Paragraph 31.3 of the Medical Council Guidelines provides guidance in relation for disclosure in the public interest to protect a patient or another identifiable person, or the community more widely. Before making a disclosure in the public interest, a GP must be satisfied that the possible harm the disclosure may cause the patient is outweighed by the benefits that are likely to arise for the patient or for others. Again, the information should only be disclosed to an appropriate person or authority, and include only the information needed to meet the purpose of the disclosure.

As a general rule, in balancing the duty of confidentiality against the duty to protect a patient or a third party at risk of serious harm, GPs should consider:

  • the likely impact on the patient or third party, should confidentiality not be breached;
  • the profound and irreversible consequences of making a disclosure;
  • whether there are any appropriate alternatives to breaching confidentiality, such as counselling a patient to make the disclosure themselves.


Exceptions to disclosure under data protection and freedom of information legislation

Section 8 of the Data Protection Act lists a number of exceptions to the rules applying to data processing. This includes information held in a personal record that is “required for the purpose of preventing, detecting or investigating offences or prosecuting offenders” or “to prevent injury or other damage to the health of a person or serious loss of or damage to property”.

The legislation does not elaborate on the seriousness of the offences or threats concerned. However, for GPs who have a professional duty to protect the confidentiality of their patients, it is generally accepted that it would not be ethical to comply with any request for disclosure of sensitive personal information unless withholding the information would potentially have profound adverse consequences.


Risk of a serious harm if information disclosed

There are occasions, such as a request by a patient for release of their own psychiatric records where there could be a risk to the patient’s safety if the records are released.

Section 28 of the Freedom of Information Act states that access to records can be denied in circumstances where the disclosure of the information concerned might be prejudicial to the individual’s physical or mental health, well-being or emotional condition.

Guidance published by the Information Commissioner sets out the considerations that public bodies, including the HSE should take into account when deciding whether to disclose or withhold sensitive medical information under the Freedom of Information Act. The Guidance states that particular procedures must be followed where disclosure may be prejudicial to a patient’s health or emotional well-being.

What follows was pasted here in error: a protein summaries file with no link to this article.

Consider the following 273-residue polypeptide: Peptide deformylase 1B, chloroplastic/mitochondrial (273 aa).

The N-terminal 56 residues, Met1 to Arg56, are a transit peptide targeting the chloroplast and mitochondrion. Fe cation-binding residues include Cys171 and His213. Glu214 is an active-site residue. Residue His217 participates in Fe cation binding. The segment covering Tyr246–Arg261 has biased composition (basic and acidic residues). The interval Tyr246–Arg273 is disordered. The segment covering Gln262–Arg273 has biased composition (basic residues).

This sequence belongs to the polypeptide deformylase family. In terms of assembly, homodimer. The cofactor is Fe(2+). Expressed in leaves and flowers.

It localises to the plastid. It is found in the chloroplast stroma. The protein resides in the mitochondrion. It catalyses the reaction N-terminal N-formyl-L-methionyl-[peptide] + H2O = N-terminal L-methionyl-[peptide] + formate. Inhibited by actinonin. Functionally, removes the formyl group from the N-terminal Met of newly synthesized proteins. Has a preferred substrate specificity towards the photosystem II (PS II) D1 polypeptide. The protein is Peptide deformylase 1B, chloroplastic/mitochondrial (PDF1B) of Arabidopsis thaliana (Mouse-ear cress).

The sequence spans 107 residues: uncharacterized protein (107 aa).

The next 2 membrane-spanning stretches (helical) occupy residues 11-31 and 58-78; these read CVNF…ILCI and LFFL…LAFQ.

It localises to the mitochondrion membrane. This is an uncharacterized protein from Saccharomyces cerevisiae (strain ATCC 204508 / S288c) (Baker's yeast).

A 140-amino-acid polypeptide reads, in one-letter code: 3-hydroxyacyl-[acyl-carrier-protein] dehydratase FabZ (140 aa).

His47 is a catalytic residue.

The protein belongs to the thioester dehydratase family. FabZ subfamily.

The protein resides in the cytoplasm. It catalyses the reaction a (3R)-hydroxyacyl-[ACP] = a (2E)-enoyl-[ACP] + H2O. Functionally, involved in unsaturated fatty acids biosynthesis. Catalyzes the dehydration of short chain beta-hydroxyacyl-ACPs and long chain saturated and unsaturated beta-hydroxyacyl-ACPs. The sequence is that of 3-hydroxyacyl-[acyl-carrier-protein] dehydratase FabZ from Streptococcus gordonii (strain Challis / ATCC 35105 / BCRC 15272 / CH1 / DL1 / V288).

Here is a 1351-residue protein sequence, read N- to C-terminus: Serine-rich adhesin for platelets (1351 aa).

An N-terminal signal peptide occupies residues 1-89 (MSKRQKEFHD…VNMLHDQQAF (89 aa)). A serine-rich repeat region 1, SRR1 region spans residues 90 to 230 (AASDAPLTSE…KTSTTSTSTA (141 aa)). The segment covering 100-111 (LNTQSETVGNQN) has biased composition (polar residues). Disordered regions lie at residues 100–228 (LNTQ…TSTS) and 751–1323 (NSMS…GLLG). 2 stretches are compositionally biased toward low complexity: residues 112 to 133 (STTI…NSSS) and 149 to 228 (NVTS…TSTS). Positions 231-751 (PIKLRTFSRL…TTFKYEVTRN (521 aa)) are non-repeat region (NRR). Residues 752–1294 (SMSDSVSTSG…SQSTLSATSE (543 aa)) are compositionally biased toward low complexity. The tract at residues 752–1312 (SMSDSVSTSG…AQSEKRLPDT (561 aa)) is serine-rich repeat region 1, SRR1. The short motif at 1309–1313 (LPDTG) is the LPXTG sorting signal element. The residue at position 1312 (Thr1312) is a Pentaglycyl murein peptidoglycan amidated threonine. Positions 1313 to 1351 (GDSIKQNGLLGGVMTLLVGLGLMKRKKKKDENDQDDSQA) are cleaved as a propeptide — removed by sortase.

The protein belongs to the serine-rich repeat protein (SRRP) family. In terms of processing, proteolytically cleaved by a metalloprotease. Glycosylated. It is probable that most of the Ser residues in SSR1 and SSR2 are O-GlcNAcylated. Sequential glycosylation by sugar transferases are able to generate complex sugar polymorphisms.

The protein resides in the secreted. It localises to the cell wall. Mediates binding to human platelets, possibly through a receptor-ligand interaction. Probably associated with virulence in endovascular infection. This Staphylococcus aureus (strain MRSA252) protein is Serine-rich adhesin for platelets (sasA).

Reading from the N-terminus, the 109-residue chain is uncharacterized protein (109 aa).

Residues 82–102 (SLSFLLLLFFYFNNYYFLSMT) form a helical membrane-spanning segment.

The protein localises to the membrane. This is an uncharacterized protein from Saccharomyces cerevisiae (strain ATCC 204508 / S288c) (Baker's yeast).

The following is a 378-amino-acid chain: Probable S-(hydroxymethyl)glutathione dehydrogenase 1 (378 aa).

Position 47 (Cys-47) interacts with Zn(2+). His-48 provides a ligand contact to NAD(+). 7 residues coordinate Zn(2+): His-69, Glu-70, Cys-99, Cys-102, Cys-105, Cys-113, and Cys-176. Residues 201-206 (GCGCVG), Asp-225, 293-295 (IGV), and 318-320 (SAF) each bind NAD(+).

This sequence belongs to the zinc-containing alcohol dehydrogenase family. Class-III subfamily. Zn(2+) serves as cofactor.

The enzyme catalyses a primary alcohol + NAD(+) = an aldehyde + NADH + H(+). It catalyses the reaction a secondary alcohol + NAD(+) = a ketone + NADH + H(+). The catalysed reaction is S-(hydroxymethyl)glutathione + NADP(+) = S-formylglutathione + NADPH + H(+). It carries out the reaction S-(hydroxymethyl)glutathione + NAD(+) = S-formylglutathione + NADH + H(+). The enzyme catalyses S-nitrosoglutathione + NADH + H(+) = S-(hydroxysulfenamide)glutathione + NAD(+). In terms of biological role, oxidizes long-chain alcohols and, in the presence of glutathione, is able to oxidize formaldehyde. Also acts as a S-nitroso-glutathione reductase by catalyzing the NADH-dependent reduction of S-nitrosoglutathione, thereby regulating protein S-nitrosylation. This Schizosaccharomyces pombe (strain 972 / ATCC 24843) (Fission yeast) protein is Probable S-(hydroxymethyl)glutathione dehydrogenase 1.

In these circumstances, if a vulnerable patient requests information, consideration should be given to releasing information to an appropriate health professional nominated by the patient, rather than the patient themselves.

The Guidance confirms that release of personal information to a third party should only be made in exceptional circumstances where, on balance, the public interest in disclosure outweighs the right to privacy of the individual concerned, or where release of the information would benefit the individual.

Section 4(1) - Data Protection (Access Modification) (Health) Regulations, 1989 provides for such instances and states –

“Information constituting health data shall not be supplied by or on behalf of a data controller to the data subject concerned in response to a request under section 4(1)(a) of the Act if it would be likely to cause serious harm to the physical or mental health of the data subject”.

In the case of Mr X and the Health Board, 12 December 2000, the Data Commissioner took the view that it was appropriate to withhold information from a patient where there was evidence of a real and tangible possibility of harm being caused to the general health, welfare and good of the patient as a result of release of medical information to the patient.

The Data Commissioner has clarified that this is a variation in the right of access that should only be applied in rare circumstances.



Unfortunately, a GP should never and can never give 100% assurance to a patient that all medical information will be kept confidential.

Where a GP has concerns in relation to breaching confidentiality and making a disclosure of information or records without consent, consideration should be given to:

  • General Freedom of Information and Data Protection principles.
  • The purpose of the disclosure.
  • Whether the use of anonymised information would suffice.
  • Disclosing the minimum information to the minimum amount of people necessary.
  • Ensuring the intended recipient is aware the information is confidential and that they have their own duty of confidentiality.

The advice for all doctors is to proceed with caution and if in any doubt, contact Medisec for assistance